August brought the dog daze of summer along with Jessie continuing to experience her firsts. My grind continued by having memorable days on the Big Hole, Blackfoot, Rock Creek and Bitterroot Rivers. The highlight being a rainy day on the Big Hole while netting the first “grand slam” in my boat; a happy client catching a Grayling, Brook Trout, Cutthroat Trout, Brown Trout and Rainbow Trout all in one day. But the biggest highlight was introducing Jessie to the river for the first time. Although the outing to Rock Creek didn’t last long, she had a quick nap with the soothing sounds of the water and cool river breeze and saw her Dad casting and frustratingly missing fish on a hopper.

Through September summer quickly turned into fall and Jessie’s personality started to emerge. While having some clients based in Philipsburg I was always looking forward to coming home at night to see Jessie’s happy, smiling face; her eyes lighting up as I sing a silly song and her beginning to make up her own language and starting to babble back to Mom and Dad. In my days on the water the signs of Fall started to appear with some big, and colorful, Brown and Brooke Trout finding the net. Near the end of the month we took advantage of our last warm Sunday afternoon and took Jessie out on the boat for the first time, enjoying Georgetown Lake for a few hours.

Now, in what seems like the blink of an eye, it’s October. I have wrapped up the last couple guide days of the season and am starting to spend more time at home hanging out with Jessie. We have started to go on walks with the dog, sample solid foods, sing songs and dress up in Broncos gear while learning all about Football; enjoying every minute while hoping that time can start to slow down just a little bit.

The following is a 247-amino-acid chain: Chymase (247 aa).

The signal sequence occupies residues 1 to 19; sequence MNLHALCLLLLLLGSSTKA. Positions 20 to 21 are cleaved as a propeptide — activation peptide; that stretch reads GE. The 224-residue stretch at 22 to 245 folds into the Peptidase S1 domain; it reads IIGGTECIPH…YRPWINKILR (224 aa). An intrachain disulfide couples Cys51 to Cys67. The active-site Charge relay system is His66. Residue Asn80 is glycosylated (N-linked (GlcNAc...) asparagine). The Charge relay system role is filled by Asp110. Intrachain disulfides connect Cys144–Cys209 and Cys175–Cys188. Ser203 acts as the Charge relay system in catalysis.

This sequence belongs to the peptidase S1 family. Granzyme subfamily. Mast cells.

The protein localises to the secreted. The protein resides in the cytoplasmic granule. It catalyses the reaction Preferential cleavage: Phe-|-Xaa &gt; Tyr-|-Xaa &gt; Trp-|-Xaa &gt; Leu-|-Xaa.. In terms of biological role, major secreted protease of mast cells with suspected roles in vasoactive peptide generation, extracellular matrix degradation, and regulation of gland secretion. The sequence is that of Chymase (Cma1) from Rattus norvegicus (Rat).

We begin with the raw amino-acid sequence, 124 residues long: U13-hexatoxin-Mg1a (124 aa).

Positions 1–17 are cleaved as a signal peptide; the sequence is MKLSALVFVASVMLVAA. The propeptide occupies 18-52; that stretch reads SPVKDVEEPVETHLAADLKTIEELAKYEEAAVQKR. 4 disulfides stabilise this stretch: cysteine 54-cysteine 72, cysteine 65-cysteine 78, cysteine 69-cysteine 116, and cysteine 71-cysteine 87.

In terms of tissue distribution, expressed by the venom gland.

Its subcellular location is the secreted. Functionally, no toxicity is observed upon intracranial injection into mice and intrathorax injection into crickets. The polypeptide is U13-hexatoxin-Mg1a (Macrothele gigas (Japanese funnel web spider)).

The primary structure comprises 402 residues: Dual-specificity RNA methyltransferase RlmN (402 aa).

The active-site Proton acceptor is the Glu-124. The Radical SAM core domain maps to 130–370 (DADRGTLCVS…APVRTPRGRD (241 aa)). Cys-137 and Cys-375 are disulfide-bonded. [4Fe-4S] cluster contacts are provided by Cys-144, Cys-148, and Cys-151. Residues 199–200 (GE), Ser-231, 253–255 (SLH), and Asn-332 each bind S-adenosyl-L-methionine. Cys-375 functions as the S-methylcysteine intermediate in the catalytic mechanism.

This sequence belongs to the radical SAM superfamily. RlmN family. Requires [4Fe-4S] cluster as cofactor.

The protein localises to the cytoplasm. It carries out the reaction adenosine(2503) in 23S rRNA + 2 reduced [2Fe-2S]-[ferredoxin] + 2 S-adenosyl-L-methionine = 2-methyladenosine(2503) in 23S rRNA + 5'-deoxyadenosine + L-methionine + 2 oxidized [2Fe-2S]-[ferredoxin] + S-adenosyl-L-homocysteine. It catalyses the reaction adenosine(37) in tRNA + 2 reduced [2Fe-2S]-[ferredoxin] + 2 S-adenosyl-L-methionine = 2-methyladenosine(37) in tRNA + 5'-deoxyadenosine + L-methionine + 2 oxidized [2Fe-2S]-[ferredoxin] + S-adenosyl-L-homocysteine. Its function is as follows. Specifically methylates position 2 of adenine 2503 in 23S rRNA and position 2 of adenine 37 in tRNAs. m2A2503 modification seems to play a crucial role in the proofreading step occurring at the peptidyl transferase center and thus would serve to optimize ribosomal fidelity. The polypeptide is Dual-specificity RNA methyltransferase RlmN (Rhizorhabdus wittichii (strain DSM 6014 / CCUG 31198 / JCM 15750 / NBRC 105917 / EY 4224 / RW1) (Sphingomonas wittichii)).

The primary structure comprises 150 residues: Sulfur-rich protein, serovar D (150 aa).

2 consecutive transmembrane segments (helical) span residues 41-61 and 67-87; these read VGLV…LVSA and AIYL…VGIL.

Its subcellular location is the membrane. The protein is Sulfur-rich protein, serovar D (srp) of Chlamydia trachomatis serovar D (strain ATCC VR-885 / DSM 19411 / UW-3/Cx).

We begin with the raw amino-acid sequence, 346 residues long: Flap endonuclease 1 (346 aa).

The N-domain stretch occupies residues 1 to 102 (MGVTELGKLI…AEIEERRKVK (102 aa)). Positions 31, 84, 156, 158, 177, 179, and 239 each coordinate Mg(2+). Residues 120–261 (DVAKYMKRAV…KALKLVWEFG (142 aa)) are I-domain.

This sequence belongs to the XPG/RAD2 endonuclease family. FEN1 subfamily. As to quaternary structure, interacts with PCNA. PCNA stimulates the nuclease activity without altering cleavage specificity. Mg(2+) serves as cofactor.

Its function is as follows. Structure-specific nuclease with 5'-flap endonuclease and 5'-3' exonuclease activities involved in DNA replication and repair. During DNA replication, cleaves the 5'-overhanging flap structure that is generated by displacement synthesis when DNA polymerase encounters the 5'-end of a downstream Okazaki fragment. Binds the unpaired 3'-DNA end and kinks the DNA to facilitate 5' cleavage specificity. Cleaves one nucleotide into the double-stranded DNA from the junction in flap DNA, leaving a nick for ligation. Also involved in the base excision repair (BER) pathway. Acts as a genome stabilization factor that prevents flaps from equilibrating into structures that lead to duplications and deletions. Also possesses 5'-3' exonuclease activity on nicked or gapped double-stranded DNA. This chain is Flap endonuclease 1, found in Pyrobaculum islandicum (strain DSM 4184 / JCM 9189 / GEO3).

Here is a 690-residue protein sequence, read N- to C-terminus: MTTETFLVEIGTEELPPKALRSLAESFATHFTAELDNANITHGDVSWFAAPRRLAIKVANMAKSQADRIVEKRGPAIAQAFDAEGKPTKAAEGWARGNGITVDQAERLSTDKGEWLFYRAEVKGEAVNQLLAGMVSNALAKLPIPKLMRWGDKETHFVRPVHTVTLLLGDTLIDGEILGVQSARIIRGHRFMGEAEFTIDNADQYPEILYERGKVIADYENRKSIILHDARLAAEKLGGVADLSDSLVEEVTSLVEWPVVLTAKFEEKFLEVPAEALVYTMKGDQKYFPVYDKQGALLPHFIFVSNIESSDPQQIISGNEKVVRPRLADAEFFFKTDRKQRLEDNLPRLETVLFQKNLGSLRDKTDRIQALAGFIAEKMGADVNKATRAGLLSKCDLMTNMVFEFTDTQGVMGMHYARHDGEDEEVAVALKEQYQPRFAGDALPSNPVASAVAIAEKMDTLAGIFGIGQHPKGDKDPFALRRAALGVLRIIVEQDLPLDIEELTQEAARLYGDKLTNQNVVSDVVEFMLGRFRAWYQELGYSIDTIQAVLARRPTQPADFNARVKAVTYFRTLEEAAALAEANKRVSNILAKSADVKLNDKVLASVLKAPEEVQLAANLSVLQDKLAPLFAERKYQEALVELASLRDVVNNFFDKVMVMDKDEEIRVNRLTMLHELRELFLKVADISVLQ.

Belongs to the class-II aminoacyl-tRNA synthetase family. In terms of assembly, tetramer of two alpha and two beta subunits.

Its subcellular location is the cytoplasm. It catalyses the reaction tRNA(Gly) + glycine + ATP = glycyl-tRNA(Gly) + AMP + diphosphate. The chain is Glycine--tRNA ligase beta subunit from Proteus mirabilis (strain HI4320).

Evolving as an Angler

Recently I have been reflecting on how the sport of fly-fishing changes as we evolve as anglers. In the beginning all I wanted to do was catch one fish on a fly rod. After getting a few trout to the net I was concerned with numbers; catching as many fish as possible using any technique and fly pattern. Next I started hunting for big fish. Joining crowds of anglers fishing areas known for migratory large trout. Since becoming a guide I have realized that scenery, setting and company are more important than size of trout or numbers. Which still holds true for any day on the water.

Good Friends on a Beautiful River

Over the last year I have concentrated on perfecting techniques and have dedicated more time to fishing streamers. After getting over the hardest step of committing to streamer fishing, I have started to learn the nuances of streamer presentation and the thrill of an aggressive take on a large fly.

Streamer Eating Brown Trout

Following this last winter, after dedicating more time to fly tying, I have taken pride in catching fish on my own patterns. Inventing, or fine tuning, a fly pattern helps pass time through a cold winter, but once you start catching fish on that fly it is extremely rewarding.

The “McKinnie” Zonker

This evolution process is one of the big reasons that I am passionate about fly-fishing. It is an ongoing cycle and there is no final destination to the journey. This evolution can happen on any given day of fishing, just hoping for one fish to make the day; or it can happen when targeting new species, or discovering new locations.

My first Northern Pike on a fly from a recent trip

As my wife and I are expecting our first child in the coming weeks I have been reflecting on this idea of evolution and change. In a way fly-fishing brought our family together. Pursuing the sport prompted my move to Montana where I eventually met my beautiful bride. On one of our first dates we went fishing on the Gallatin River in the dead of winter. Now, with fly-fishing as my career, we have started our little family. I can’t wait to watch my daughter grow and eventually introduce her to the sport that I love.